The Analyst™

Comprehensive diagnosis of your symptoms

Healthy

  STD Herpes II  
 
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Signs, symptoms and indicators | Conditions that suggest it | Contributing risk factors | It can lead to... | Recommendations

 

Herpes simplex virus (HSV), a recurrent viral infection, is caused by Herpes virus hominis (HVH), a widespread infectious agent. Attempts at controlling this infectious disease as well as latent infections associated with herpes viruses is an area presently being actively explored. The human herpes viruses, which include Herpes simplex virus types 1 and 2, human cytomegalovirus, Varicella-Zoster virus, and the Epstein-Barr Virus, either cause or are associated with a whole spectrum of diseases ranging from infectious mononucleosis to malignancies and mental retardation. Indeed, the herpesviruses are multipotential, having the abilitly to cause more than one kind of disease.

Herpes simplex virus type II primarily effects the genital area and is transmitted by sexual contact. However, cross-infection may result from orogenital sex. While generally not dangerous, it is a nuisance, can be painful and may be emotionally traumatic. While there is no cure, the frequency and severity of attacks can be reduced.

If you think you have the virus, see a doctor while symptoms are still present. The doctor will look at the area, take a sample from the sore(s) and test to see if the herpes virus is present. The test you should request is a specific virus culture or assay for herpes virus. Remember, the test will not work if the sores have healed. Known available tests are: Cell Culture Test, Antigen test, and Pap Smear.

Genital herpes is one of the leading sexually contracted diseases. Spreading every day, genital herpes is considered an epidemic in the making. Due to the mode of transmission, genital herpes are rarely seen in children. However by early teens, when sexual contact begins, genital infections rise dramatically, continuing for the next twenty years.

Genital herpes requires intimate body contact, either through intercourse or oral sex, that being genital-to-genital, mouth-to-genital, rectal-to-genital, mouth-to-rectum. These variations in modes of body contact lead to the finding of Herpes I in the genital area and/or Herpes II on the mouth, a function of oral sex. Both HSV-1 and HSV-2 can cause genital herpes. Roughly speaking, HSV-2 causes 60% and HSV-1 causes 40% of all cases.

A first infection with genital herpes generally occurs three to seven days after sexual exposure. Often people do not notice this infection for the first time, while others have their worst outbreak. Symptoms vary from a slight fever to a group of blisters which crust over and disappear.

Typical symptoms
The virus starts to multiply when it gets into the skin cells. The skin becomes red and sensitive, and soon afterward, one or more blisters or bumps appear. The blisters first open, and then heal as new skin tissue forms. During a first outbreak, the area is usually painful and may itch, burn or tingle. Flu-like symptoms are also common. These include swollen glands, headache, muscle ache or fever. Herpes may also infect the urethra, and urinating may cause a burning sensation.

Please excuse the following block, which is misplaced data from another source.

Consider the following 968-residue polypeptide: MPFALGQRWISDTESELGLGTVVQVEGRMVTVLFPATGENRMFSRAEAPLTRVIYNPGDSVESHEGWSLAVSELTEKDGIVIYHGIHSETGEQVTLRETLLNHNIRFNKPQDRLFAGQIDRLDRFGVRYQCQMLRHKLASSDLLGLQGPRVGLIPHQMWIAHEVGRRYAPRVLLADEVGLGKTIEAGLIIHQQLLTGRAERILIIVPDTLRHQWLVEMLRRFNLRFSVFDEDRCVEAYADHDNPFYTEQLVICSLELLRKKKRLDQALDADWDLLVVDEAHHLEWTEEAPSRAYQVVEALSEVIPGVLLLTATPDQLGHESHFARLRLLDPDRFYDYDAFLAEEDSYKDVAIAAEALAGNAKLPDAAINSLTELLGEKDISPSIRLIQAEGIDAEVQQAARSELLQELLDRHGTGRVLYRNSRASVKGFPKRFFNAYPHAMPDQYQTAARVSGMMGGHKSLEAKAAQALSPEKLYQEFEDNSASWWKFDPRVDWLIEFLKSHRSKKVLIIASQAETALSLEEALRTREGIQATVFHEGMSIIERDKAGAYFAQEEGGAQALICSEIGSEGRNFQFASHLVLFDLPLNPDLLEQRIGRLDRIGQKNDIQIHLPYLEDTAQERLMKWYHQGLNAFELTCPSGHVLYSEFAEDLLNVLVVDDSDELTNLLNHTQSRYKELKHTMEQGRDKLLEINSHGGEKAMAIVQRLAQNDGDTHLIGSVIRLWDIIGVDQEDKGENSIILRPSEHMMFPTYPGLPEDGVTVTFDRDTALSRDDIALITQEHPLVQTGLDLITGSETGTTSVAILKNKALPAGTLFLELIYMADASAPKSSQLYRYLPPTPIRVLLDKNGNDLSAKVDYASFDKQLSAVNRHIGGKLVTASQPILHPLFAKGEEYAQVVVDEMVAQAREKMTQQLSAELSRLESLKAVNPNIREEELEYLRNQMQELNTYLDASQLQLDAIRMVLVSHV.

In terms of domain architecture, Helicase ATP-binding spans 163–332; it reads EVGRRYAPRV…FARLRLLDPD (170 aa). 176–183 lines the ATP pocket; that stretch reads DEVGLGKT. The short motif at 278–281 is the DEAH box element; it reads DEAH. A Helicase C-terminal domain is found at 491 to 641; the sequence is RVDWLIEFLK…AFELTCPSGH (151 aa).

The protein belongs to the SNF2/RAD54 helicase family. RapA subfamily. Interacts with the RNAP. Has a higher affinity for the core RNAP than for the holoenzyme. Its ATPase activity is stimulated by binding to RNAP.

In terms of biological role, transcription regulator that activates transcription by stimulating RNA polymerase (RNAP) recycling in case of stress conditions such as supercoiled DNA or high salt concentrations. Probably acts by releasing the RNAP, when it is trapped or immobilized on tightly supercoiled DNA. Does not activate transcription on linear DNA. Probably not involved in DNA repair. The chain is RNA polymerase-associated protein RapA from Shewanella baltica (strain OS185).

Generally speaking, visible symptoms (lesions) will show up after standard prodromal symptomology (mild tingling and burning near areas where an outbreak will occur). Prodromal symptoms do not always precede an outbreak. The onset of an outbreak is evidenced by watery blisters. The herpes virus is most infectious during the blistering stage, less infectious after the blisters crust over, yet may be passed on to your partner during the prodromal stage or right after the blisters disappear.

For women, blisters involve the external genitalia (the labia, perirectal skin, foreskin of the clitoris), in addition to the vagina and cervix. It is common to have watery discharge and pain during urination.

For men, groups of blisters appear on the head, foreskin, or shaft of the penis including surrounding areas of the genitalia. Generally, herpes can show up anywhere in the pelvic area both front and back.

It is common among men and women to experience low-grade fever, headache, generalized muscle aching, and tender, swollen lymph nodes in the groin. The first visible outbreak can last anywhere from 3 to 6 weeks.

To determine whether the symptoms you have just experienced are in fact a herpes virus, you can have two separate blood tests for herpes viruses, one for Herpes I and one for Herpes II. This will determine if herpes is present and which virus is active.

Recurring Herpes Episodes
Recurring herpes falls into three categories:

  1. After the first outbreak or primary outbreak, the virus never shows up again.
  2. Herpes outbreaks are so mild, the person is unaware of their occurrence.
  3. Periods of chronic, repeated episodes of active ulcerations may continue for months or years.
Those persons in category 2 can move into category 3 or recede into category 1. For those persons in category 2 and 3, severity and periodicity does calm down after two to three years.